I have sold my house and, thanks to a vendor being a right dickhead at the worst possible time of year, am temporarily of no fixed abode while I wait for a house I want to become available. And that means that a person who prefers to travel light, can’t. But still, an important and overdue life change is at last under way, even if I still don’t know where it will end up.

Here is some stuff I’ve discovered:

*Having a good buyer is like gold dust. Craig didn’t dick around for one moment, although he was mightily dicked around himself and I’m fairly sure he has had to promise the soul of his first-born to Nationwide;

* The new recycling arrangements in St Albans are an abomination and whoever came up with them should be fired and never allowed to work in public service again. They are a positive inducement to fly-tip;

* That you have much, much more stuff than you think you do;

* That the thing – you know that thing – that might come in handy one day, won’t – so take it to the sodding dump or a charity shop;

* That putting your cats, who have hung out with you for more than a decade, into a cattery is really distressing, but that the people at Cayton’s get that;

* That family, friends and neighbours – Alan, Sian, Daz and Will, Miah and Silvia, Jes, really step up;

* That, when having a last look round before the house ceases to be legally mine and spotting an envelope, picking it up and realising it is the words I wrote for Dad’s funeral causes all the “I’m really not that sentimental about this” nonsense to unspool in an instant.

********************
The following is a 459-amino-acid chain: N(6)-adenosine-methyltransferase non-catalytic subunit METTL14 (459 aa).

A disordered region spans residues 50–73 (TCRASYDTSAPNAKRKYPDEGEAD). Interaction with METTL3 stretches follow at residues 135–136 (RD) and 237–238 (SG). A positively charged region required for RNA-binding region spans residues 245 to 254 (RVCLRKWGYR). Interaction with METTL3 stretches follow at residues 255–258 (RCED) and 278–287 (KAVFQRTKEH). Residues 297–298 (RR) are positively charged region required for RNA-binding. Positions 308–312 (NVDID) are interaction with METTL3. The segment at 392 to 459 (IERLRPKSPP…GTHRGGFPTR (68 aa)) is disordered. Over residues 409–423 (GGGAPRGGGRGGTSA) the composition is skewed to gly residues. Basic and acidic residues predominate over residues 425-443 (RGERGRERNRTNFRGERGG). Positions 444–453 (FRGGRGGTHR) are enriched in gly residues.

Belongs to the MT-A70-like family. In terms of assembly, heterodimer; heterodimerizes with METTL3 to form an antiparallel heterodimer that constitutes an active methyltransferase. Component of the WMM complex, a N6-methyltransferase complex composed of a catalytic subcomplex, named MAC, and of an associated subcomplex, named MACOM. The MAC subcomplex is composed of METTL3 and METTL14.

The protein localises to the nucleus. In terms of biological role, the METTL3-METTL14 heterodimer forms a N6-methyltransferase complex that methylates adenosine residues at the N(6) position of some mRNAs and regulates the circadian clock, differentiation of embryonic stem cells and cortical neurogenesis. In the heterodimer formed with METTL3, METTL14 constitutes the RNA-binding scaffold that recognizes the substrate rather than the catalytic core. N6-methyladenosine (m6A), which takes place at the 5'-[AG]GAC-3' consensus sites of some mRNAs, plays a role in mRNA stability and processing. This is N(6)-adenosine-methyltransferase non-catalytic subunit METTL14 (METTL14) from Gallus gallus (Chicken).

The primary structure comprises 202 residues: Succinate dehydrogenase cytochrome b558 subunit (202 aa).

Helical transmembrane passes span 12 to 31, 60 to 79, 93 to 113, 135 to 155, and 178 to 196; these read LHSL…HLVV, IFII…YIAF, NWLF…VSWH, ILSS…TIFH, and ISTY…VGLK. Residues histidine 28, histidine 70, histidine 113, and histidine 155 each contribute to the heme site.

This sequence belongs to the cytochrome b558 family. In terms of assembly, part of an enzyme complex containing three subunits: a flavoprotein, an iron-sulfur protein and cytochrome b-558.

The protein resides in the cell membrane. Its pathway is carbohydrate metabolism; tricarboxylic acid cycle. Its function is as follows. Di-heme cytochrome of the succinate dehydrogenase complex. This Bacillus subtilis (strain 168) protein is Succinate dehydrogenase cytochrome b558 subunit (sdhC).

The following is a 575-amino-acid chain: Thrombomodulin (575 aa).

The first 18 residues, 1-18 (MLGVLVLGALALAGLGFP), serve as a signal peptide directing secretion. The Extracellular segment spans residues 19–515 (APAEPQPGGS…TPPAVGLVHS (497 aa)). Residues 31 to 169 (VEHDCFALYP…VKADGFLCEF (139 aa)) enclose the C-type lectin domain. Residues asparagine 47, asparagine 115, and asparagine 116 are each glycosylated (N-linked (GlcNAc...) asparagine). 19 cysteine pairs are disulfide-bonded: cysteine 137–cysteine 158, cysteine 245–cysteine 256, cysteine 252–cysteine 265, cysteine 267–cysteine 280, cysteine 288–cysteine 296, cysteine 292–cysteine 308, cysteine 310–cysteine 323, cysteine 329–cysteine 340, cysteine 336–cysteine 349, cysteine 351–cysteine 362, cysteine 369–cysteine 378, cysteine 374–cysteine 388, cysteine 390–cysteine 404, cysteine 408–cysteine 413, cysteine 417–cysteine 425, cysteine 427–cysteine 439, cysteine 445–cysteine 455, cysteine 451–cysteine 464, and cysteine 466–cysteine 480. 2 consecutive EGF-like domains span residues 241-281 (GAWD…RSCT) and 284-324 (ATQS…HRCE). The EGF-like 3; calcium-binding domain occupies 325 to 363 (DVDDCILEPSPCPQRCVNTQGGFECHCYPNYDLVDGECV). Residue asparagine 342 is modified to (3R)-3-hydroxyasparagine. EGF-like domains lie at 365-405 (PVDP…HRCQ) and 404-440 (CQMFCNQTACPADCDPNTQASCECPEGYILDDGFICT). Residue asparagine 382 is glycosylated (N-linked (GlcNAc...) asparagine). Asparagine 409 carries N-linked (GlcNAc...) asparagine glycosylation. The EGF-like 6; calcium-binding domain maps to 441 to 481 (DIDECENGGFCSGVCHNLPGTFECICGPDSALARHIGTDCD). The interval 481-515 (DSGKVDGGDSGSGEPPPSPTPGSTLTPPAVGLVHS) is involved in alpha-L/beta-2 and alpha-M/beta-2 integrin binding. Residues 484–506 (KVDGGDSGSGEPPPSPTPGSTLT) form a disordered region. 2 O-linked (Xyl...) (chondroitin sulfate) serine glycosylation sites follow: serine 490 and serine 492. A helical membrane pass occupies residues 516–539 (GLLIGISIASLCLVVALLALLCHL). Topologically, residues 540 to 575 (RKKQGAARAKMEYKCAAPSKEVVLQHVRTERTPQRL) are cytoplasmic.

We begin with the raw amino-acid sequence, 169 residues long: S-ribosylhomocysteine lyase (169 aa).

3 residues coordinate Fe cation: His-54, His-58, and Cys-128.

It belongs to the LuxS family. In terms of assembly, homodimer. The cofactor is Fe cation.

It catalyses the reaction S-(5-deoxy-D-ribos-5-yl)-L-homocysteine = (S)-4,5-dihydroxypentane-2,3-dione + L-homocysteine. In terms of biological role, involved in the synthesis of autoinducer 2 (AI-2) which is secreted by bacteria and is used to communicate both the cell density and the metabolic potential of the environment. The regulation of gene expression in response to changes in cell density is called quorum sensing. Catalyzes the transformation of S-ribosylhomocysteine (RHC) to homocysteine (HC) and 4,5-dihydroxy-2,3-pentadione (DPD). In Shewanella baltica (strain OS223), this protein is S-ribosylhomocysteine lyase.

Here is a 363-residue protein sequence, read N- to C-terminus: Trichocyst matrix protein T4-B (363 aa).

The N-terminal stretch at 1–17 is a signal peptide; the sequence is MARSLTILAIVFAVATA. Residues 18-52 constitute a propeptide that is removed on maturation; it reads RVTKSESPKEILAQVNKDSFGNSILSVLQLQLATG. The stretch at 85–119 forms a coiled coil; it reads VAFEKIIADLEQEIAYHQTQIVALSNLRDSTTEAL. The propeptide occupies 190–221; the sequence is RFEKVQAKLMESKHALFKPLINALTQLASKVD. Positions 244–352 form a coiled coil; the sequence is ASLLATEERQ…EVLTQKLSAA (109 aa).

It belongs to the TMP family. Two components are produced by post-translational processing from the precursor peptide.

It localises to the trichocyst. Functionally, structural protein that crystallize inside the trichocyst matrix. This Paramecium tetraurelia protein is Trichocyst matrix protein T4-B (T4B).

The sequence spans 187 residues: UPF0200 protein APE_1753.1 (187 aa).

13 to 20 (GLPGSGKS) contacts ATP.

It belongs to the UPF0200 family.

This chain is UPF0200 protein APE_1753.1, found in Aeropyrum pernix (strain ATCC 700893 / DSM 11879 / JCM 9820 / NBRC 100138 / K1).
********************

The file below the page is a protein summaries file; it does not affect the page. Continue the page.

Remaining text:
Just over 60 years ago, Doreen and Ken moved into a council house of the kind they don’t let working class people have any more. Two days ago, that era ended and Craig has big dreams to make a wonderful home for him and his partner. I am quite certain that Mum and Dad would have liked them.

Time to go.

The Lost Princess

Posted in Fiction, Musing, Personal stuff by Ian Cundell on 27 January, 2015

I wrote this a while back. I’m not quite sure why I feel it appropriate to post it today, save a line a few paragraphs in. But it feels right, so here it is.

 

The Lost Princess

by

Ian Cundell

She was burned into my mind when I was eleven years old.

Almost alone among the countless images that must have passed before me back then, hers would return often and unexpected in the following years. The waif-like girl standing outside a lighthouse, framed by a gloomy sky and infused with an overpowering sense of loss,

I could never quite grasp why this image kept flashing back to me, could see no pattern. It reached the stage where I doubted that it was real, assuming my memory was playing tricks. As I learned that not everybody will remember things in the same way as me, I began to think that the waif-like girl and the lighthouse may have been constructed out of bits of other memories.

Also, of course, other images before and since have stuck around: the opening credits of World At War still chill my blood. They can flash me back directly to a living room and Dad telling me and my brother to stop talking and hope that it never happens again as an episode starts titled, simply enough, ‘Genocide’.